It’s been a busy week for Kenya’s diplomats as they’ve flown around the world trying to secure international support for their country’s incursion into Somalia, where the Kenyan military is in the middle of an audacious (if overambitious) attempt to get rid of the threat posed by Islamic militants Al Shabaab. So far, Kenya’s shuttle diplomacy is paying off. By SIMON ALLISON.
After securing an alliance with Israel, Kenya focussed its efforts on East Africa, a move which paid off handsomely as Burundi and Uganda both pledged their full support and cooperation. This is important, because it’s Burundian and Ugandan troops that make up the African Union Mission in Somalia (Amisom), the 9,000-strong force which keeps Somalia’s official government, the Transitional Federal Government, in power. In effect, if not yet officially, this commits the African Union to supporting Kenya’s actions. Kenya has offered to add troops to the Amisom contingent, and called for other countries who have pledged more troops –Djibouti and Sierra Leone – to hurry up and get their men on the ground. Ethiopia is also reported to be contemplating sending reinforcements.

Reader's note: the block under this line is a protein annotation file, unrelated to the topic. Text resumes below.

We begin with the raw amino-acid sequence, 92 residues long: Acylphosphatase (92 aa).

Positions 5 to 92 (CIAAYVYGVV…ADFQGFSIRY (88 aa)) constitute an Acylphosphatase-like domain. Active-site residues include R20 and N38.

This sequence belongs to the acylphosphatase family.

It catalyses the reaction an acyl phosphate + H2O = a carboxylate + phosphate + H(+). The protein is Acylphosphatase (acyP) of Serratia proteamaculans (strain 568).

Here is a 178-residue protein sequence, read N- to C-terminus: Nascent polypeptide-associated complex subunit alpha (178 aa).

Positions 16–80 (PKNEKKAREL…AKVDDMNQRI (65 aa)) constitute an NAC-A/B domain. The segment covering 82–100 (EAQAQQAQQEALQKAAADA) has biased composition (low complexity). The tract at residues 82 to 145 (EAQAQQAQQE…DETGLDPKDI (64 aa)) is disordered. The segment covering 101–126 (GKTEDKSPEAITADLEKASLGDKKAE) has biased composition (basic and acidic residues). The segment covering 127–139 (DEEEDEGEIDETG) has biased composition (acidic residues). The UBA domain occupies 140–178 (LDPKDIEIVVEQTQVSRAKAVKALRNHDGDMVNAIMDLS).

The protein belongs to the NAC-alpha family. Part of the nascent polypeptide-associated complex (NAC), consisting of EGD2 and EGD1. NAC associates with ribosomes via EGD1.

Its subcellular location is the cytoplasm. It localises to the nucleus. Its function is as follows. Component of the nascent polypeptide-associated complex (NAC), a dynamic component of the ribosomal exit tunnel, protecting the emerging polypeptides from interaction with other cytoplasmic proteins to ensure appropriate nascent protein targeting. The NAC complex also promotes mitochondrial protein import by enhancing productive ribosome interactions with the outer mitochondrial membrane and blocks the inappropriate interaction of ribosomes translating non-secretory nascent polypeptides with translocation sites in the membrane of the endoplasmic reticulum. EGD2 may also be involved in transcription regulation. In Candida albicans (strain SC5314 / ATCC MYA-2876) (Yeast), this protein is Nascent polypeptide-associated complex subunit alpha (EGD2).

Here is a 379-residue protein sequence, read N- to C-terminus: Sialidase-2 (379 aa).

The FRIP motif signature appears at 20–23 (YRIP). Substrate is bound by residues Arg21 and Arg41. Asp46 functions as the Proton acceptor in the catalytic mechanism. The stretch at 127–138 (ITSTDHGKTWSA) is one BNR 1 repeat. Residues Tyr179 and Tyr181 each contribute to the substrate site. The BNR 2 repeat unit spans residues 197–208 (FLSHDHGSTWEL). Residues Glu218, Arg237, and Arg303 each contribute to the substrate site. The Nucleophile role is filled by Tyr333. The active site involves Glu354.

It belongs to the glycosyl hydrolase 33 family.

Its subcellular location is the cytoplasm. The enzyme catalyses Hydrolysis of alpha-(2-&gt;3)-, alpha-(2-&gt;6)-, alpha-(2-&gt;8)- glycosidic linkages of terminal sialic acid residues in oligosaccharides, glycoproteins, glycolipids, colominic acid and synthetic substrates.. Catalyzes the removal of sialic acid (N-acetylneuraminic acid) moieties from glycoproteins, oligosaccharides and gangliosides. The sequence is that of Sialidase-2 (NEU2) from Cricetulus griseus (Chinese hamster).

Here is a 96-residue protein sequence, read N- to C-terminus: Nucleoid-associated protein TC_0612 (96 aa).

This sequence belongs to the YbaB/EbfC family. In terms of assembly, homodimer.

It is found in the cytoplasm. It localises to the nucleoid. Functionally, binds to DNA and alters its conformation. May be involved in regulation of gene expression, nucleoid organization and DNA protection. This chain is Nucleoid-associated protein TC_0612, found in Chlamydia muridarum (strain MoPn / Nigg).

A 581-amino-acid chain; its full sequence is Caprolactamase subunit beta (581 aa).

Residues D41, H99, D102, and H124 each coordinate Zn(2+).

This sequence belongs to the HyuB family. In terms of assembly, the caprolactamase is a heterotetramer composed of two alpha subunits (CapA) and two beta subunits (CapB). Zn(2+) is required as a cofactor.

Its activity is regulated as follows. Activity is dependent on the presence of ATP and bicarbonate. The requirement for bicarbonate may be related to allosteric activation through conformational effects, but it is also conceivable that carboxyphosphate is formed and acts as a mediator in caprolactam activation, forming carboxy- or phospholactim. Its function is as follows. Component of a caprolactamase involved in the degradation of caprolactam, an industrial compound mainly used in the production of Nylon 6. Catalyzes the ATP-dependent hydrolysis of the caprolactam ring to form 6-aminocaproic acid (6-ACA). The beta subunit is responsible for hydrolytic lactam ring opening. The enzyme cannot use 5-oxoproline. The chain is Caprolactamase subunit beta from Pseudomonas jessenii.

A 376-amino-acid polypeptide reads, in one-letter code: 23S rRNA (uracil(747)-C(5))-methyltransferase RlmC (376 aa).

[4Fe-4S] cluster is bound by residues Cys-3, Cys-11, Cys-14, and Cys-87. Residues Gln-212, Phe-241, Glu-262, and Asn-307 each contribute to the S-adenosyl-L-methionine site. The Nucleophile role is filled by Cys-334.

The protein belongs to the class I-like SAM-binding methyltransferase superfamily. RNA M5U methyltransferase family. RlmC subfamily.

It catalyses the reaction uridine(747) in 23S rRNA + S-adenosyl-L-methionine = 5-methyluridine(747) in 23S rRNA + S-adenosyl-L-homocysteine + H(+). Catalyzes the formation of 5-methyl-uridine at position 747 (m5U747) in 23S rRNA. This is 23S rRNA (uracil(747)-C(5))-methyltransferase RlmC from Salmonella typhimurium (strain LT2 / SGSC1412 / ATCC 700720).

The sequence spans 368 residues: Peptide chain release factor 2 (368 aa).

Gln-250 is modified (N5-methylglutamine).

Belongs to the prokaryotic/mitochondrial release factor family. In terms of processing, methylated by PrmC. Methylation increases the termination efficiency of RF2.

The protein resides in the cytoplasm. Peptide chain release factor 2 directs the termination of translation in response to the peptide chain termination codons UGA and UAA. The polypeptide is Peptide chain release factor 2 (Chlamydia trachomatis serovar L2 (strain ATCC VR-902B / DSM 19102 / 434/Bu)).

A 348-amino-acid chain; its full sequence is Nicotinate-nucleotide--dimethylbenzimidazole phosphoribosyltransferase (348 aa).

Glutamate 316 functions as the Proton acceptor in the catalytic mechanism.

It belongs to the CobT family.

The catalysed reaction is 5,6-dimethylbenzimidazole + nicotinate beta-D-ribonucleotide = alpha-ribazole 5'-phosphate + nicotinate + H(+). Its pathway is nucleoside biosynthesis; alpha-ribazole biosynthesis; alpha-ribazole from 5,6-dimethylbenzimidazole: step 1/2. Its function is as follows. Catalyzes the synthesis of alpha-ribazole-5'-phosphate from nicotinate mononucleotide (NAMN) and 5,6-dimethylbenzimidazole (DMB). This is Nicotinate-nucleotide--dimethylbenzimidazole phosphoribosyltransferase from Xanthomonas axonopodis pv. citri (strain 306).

As for the TFG, after initial prevarication they have also come out in favour of the Kenyan intervention. Somali President Sheikh Sharif Ahmed joined his Kenyan and Ugandan counterparts Mwai Kibaki and Yoweri Museveni in Nairobi where they discussed how to combine their efforts against Al Shabaab.
This is an important development. At the moment, there are three fighting forces chasing the militants in Somalia. There’s the Kenyan army, the Amisom forces, and the militias loosely aligned to the TFG. They don’t work together very well, and until now there didn’t seem to be much cooperation. In fact, until now there’s been no clarity on whether or not the TFG even wanted Kenyan involvement. However, even with the renewed cooperation the anti-Al Shabaab alliance is likely to struggle against the guerrilla tactics favoured by the al Qaeda-linked group. DM
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